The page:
What does it mean to find your guide?
Is there anyone in your life that has made a big impact on the way you think, feel, or live? Someone that inspires you to be the best version of yourself? Think of it like having a mentor or leader that really resonates with you. Whether it's Yoda in Star Wars, Rafiki in The Lion King, Dumbledore in Harry Potter, or your Aunt Edna, your guide can be anyone that makes you feel empowered. If you like art, you might be inspired by some of these figures in history - fearless and inspirational women that paved the way for artists today.
Guan Daosheng was a Chinese painter who combined poetry with art. Back in the 1200’s, art was primarily for men as women were not allowed to be educated. Many people found it dangerous for females to have that kind of freedom. However, Guan didn’t let that keep her from expressing herself through art!
She loved bamboo ink painting, breaking the barrier of bamboo being considered “masculine”. She used it to tell stories about her children, husband, and her feelings about growing old, often using calligraphy to write poetry directly on top of her paintings - a technique that is still used in many art mediums. Guan Daosheng became one of the first female artists to create art for other women and is now known as a pioneer in the Chinese arts.
Mary Cassatt found herself right in the middle of two huge movements. One movement involved women pushing against society’s expectation for females in ways that included marrying by choice, being educated and independent, and pursuing whatever they were passionate about - things that were typically forbidden or looked down upon. The second was a rebellious art movement called “impressionism”, breaking away from the highly valued realism art form.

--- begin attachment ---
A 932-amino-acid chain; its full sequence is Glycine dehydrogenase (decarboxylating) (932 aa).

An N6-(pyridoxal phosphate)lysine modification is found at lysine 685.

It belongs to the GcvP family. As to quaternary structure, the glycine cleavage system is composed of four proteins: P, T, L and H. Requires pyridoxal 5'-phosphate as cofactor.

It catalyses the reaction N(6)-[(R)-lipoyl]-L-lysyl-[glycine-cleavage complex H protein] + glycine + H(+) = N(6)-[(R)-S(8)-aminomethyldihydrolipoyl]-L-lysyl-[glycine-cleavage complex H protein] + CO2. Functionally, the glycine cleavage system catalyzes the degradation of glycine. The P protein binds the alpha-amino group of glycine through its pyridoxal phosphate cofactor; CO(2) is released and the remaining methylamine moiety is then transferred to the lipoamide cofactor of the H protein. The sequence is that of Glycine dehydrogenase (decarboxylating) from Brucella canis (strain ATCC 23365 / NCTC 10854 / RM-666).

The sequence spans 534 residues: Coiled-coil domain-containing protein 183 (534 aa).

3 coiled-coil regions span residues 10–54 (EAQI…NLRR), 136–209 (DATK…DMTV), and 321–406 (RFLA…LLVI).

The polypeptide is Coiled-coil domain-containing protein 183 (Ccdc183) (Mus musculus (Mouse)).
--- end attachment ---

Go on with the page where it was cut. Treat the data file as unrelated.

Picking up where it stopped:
She drew upon her experiences to create artwork that valued women as their own person rather than subjects of male desire. This opened up doors for her to support women’s suffrage in a big way. Mary believed, “Women should be someone and not something”.
Frida is known for turning her physical and emotional pain into some of the most recognizable and moving paintings this world has seen. A lot of her work rejected popular beauty standards, instead portraying a woman’s natural beauty with an unshaven face and exploration in identity, gender, class, and race.
Frida was all about painting freely from her imagination without a second thought. Art was her place to create her own reality, and she did so unapologetically. She is now a symbol of feminism, supporting one’s true self.
Hannah Hoch stretched the limits with her artwork, being one of the earliest artists to use photomontage, a similar technique to collage. Her art criticized beauty standards, sexism, racism, and homophobia. Being an artist and bi-sexual in World War II, she faced many hardships. In 1933, the Nazis took control of the government, banning any art that they declared “degenerate”. This included Hannah’s art, forcing her into isolation.
Instead of stepping away from what she believed in, though, she continued to make art that stood up for female strength and kept her friends’ works of art safe from being destroyed during World War II.
Louise was devoted to life in the arts, no matter how hard it became for her to make ends meet. She worked many odd jobs just to be able to continue doing what she loved - sculpting. Her work became a huge sensation, using scraps of wood she found on the streets to create large-scale works of art.
Her sculptures were made up of all shades of white, gold, or black - her favorite color. To Louise, the color black “contained all color. It wasn’t a negation of color. It was an acceptance. Because black encompasses all colors.”
JULIA MARGARET CAMERON
Julia’s career in art took off at the age of 48 when she was given a wooden camera as a gift. Typical photography at this time was considered more of a science than art because the subjects had to sit still for an extended period of time in order to get a clear image.
However, Julia made up her own rules, embracing the “happy accidents” of blurs, movement, and changing expression. She didn’t want the stiff, seemingly lifeless photos. She wanted to capture life as it was happening, documenting raw emotions. Critics called her work unprofessional and sloppy, but the rest of the world sees her as the woman who established an all new art form.
Still need help finding a guide for your art journaling project or just want to learn more about powerful women in art history? Check out the book Women In Art - now available on our website!